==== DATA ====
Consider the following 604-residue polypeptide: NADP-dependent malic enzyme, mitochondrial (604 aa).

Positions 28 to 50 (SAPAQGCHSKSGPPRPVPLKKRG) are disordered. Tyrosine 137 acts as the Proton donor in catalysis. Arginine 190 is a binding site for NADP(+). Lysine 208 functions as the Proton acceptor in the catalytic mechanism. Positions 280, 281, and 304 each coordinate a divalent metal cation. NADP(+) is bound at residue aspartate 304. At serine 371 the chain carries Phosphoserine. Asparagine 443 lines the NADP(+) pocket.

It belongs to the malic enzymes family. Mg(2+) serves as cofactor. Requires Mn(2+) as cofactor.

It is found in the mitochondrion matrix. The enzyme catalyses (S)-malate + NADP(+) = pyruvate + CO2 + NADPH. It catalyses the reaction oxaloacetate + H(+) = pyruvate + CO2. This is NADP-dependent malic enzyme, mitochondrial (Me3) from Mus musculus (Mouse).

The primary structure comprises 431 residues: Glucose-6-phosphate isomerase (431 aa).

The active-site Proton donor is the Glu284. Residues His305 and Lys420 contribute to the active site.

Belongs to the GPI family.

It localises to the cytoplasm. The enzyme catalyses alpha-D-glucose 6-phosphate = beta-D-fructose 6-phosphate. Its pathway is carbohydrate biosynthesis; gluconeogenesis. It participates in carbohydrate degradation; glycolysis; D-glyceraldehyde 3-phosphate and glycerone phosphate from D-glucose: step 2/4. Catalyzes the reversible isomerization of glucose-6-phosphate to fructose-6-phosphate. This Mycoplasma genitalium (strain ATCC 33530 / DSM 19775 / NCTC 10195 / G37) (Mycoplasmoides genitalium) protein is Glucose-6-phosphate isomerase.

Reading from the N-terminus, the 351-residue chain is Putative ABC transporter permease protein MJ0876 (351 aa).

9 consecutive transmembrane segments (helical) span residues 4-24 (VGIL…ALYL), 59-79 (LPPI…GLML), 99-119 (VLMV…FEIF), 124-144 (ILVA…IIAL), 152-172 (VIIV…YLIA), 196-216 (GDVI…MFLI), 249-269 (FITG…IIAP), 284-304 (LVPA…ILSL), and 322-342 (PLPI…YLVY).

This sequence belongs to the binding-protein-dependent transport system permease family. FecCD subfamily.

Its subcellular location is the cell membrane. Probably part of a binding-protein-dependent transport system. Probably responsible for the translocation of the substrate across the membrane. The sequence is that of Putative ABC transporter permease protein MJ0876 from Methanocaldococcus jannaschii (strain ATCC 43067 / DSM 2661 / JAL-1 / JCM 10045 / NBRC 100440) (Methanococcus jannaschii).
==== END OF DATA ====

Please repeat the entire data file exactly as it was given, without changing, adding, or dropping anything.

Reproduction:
Consider the following 604-residue polypeptide: NADP-dependent malic enzyme, mitochondrial (604 aa).

Positions 28 to 50 (SAPAQGCHSKSGPPRPVPLKKRG) are disordered. Tyrosine 137 acts as the Proton donor in catalysis. Arginine 190 is a binding site for NADP(+). Lysine 208 functions as the Proton acceptor in the catalytic mechanism. Positions 280, 281, and 304 each coordinate a divalent metal cation. NADP(+) is bound at residue aspartate 304. At serine 371 the chain carries Phosphoserine. Asparagine 443 lines the NADP(+) pocket.

It belongs to the malic enzymes family. Mg(2+) serves as cofactor. Requires Mn(2+) as cofactor.

It is found in the mitochondrion matrix. The enzyme catalyses (S)-malate + NADP(+) = pyruvate + CO2 + NADPH. It catalyses the reaction oxaloacetate + H(+) = pyruvate + CO2. This is NADP-dependent malic enzyme, mitochondrial (Me3) from Mus musculus (Mouse).

The primary structure comprises 431 residues: Glucose-6-phosphate isomerase (431 aa).

The active-site Proton donor is the Glu284. Residues His305 and Lys420 contribute to the active site.

Belongs to the GPI family.

It localises to the cytoplasm. The enzyme catalyses alpha-D-glucose 6-phosphate = beta-D-fructose 6-phosphate. Its pathway is carbohydrate biosynthesis; gluconeogenesis. It participates in carbohydrate degradation; glycolysis; D-glyceraldehyde 3-phosphate and glycerone phosphate from D-glucose: step 2/4. Catalyzes the reversible isomerization of glucose-6-phosphate to fructose-6-phosphate. This Mycoplasma genitalium (strain ATCC 33530 / DSM 19775 / NCTC 10195 / G37) (Mycoplasmoides genitalium) protein is Glucose-6-phosphate isomerase.

Reading from the N-terminus, the 351-residue chain is Putative ABC transporter permease protein MJ0876 (351 aa).

9 consecutive transmembrane segments (helical) span residues 4-24 (VGIL…ALYL), 59-79 (LPPI…GLML), 99-119 (VLMV…FEIF), 124-144 (ILVA…IIAL), 152-172 (VIIV…YLIA), 196-216 (GDVI…MFLI), 249-269 (FITG…IIAP), 284-304 (LVPA…ILSL), and 322-342 (PLPI…YLVY).

This sequence belongs to the binding-protein-dependent transport system permease family. FecCD subfamily.

Its subcellular location is the cell membrane. Probably part of a binding-protein-dependent transport system. Probably responsible for the translocation of the substrate across the membrane. The sequence is that of Putative ABC transporter permease protein MJ0876 from Methanocaldococcus jannaschii (strain ATCC 43067 / DSM 2661 / JAL-1 / JCM 10045 / NBRC 100440) (Methanococcus jannaschii).